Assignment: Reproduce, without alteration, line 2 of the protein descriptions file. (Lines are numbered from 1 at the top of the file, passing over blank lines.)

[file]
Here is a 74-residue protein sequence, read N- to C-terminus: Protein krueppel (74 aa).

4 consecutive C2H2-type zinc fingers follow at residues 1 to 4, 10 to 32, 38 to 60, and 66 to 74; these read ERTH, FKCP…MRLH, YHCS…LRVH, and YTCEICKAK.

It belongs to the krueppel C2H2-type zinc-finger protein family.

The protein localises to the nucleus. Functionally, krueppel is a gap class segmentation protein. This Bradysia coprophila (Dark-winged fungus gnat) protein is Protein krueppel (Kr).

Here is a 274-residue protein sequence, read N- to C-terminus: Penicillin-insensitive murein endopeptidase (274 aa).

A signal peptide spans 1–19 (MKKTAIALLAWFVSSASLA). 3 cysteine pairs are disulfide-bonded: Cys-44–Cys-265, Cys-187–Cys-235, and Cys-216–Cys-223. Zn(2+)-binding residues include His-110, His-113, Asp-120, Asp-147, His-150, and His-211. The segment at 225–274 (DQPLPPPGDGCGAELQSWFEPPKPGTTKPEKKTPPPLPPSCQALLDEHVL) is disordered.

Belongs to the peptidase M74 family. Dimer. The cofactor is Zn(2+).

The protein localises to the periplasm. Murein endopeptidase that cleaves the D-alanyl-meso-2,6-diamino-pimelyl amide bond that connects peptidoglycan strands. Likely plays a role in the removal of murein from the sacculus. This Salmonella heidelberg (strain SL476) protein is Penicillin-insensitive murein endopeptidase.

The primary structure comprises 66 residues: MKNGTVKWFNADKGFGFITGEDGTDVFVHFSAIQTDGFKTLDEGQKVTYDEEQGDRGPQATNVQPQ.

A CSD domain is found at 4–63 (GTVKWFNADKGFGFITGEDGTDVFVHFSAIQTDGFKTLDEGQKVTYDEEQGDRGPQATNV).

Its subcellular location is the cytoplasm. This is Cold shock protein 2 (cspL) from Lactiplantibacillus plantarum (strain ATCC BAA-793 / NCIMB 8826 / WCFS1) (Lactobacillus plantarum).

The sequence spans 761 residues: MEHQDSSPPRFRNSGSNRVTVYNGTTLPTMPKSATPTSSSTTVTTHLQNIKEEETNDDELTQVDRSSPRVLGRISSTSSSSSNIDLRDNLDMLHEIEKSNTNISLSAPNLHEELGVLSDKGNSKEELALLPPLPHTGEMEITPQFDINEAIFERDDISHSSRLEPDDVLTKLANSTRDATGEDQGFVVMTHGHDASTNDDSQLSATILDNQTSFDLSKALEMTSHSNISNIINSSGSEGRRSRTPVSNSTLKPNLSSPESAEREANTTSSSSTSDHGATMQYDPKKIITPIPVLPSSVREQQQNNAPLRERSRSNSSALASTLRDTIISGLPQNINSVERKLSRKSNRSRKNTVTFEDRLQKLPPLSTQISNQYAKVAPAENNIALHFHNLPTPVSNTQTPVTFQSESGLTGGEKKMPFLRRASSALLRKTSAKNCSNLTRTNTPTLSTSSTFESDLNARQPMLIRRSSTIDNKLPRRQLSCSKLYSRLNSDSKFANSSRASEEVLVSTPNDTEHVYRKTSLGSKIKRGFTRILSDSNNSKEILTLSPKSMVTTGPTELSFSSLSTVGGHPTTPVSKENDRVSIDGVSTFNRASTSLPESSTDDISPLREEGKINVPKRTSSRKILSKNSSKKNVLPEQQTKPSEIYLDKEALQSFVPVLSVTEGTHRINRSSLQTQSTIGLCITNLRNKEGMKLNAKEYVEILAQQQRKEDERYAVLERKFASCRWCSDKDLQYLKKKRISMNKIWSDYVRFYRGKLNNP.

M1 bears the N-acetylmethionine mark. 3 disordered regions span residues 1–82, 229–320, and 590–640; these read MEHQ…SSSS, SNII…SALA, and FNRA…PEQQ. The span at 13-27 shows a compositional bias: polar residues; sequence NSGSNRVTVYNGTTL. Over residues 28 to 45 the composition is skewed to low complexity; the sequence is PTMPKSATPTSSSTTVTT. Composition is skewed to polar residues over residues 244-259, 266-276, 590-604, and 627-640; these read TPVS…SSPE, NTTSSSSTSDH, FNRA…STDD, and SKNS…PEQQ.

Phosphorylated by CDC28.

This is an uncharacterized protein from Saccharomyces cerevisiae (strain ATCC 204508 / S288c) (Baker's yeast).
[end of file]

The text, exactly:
4 consecutive C2H2-type zinc fingers follow at residues 1 to 4, 10 to 32, 38 to 60, and 66 to 74; these read ERTH, FKCP…MRLH, YHCS…LRVH, and YTCEICKAK.